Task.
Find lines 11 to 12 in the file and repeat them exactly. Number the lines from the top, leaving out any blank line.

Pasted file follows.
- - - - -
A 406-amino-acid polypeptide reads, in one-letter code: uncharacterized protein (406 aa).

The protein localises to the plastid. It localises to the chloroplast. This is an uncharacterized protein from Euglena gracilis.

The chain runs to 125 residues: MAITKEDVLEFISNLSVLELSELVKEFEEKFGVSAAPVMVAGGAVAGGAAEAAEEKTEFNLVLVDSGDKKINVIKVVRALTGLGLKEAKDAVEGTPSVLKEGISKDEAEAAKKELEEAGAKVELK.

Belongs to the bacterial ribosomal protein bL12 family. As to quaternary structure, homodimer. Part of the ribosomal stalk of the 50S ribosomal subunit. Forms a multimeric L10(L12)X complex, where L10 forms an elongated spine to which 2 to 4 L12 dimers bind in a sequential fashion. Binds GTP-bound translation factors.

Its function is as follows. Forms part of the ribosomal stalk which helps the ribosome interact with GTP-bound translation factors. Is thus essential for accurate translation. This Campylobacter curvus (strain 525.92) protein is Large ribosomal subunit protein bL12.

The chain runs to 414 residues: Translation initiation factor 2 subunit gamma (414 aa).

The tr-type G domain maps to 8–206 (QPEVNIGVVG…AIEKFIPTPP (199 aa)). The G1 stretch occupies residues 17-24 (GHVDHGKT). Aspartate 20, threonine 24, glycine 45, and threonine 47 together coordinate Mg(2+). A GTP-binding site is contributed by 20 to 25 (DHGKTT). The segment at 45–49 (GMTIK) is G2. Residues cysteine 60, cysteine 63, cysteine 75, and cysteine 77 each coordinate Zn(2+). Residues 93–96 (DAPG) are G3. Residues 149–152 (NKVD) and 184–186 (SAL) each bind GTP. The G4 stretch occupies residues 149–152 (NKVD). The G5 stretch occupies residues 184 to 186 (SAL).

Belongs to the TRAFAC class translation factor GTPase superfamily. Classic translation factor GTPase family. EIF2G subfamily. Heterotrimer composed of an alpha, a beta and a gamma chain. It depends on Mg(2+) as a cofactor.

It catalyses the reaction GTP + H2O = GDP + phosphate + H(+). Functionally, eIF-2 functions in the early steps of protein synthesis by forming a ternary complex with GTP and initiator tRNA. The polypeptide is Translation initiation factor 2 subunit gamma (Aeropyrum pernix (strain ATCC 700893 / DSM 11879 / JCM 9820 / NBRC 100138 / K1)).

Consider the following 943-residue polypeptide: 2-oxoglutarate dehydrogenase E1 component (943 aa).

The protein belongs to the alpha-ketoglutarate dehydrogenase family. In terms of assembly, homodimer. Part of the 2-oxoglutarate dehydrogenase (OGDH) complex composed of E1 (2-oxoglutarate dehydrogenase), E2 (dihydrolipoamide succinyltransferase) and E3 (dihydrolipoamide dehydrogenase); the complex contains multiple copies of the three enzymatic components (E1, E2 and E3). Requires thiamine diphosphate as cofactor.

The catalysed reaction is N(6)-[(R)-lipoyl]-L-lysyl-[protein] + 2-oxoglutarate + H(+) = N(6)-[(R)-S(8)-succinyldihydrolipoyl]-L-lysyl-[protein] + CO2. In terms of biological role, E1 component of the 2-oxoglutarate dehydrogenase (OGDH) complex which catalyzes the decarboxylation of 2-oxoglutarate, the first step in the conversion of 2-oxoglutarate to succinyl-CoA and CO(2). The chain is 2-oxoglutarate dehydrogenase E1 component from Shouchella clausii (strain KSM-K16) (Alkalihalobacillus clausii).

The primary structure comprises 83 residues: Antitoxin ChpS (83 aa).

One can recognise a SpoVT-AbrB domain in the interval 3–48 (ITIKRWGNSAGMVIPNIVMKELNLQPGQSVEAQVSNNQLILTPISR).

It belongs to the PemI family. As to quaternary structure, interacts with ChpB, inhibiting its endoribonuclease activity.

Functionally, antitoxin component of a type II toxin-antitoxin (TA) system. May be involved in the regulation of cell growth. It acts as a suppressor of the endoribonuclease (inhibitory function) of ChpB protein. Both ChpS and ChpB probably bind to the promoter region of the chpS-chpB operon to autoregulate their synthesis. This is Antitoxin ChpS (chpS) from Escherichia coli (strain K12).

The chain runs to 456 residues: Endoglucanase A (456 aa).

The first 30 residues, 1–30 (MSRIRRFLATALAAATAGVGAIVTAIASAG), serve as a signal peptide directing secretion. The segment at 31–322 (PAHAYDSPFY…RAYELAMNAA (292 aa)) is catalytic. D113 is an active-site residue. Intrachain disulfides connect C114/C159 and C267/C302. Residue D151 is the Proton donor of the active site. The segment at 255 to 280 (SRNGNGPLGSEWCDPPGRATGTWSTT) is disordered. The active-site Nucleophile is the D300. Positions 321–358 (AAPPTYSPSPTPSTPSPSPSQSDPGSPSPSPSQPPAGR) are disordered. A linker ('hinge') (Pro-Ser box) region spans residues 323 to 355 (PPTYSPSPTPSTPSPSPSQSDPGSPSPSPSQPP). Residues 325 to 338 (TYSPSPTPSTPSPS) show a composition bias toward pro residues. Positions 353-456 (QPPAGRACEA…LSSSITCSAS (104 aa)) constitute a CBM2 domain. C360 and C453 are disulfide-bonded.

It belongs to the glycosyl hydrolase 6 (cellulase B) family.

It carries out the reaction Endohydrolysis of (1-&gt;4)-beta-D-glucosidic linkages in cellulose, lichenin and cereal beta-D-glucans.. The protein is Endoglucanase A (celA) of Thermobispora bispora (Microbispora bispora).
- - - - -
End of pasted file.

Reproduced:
The protein belongs to the alpha-ketoglutarate dehydrogenase family. In terms of assembly, homodimer. Part of the 2-oxoglutarate dehydrogenase (OGDH) complex composed of E1 (2-oxoglutarate dehydrogenase), E2 (dihydrolipoamide succinyltransferase) and E3 (dihydrolipoamide dehydrogenase); the complex contains multiple copies of the three enzymatic components (E1, E2 and E3). Requires thiamine diphosphate as cofactor.

The catalysed reaction is N(6)-[(R)-lipoyl]-L-lysyl-[protein] + 2-oxoglutarate + H(+) = N(6)-[(R)-S(8)-succinyldihydrolipoyl]-L-lysyl-[protein] + CO2. In terms of biological role, E1 component of the 2-oxoglutarate dehydrogenase (OGDH) complex which catalyzes the decarboxylation of 2-oxoglutarate, the first step in the conversion of 2-oxoglutarate to succinyl-CoA and CO(2). The chain is 2-oxoglutarate dehydrogenase E1 component from Shouchella clausii (strain KSM-K16) (Alkalihalobacillus clausii).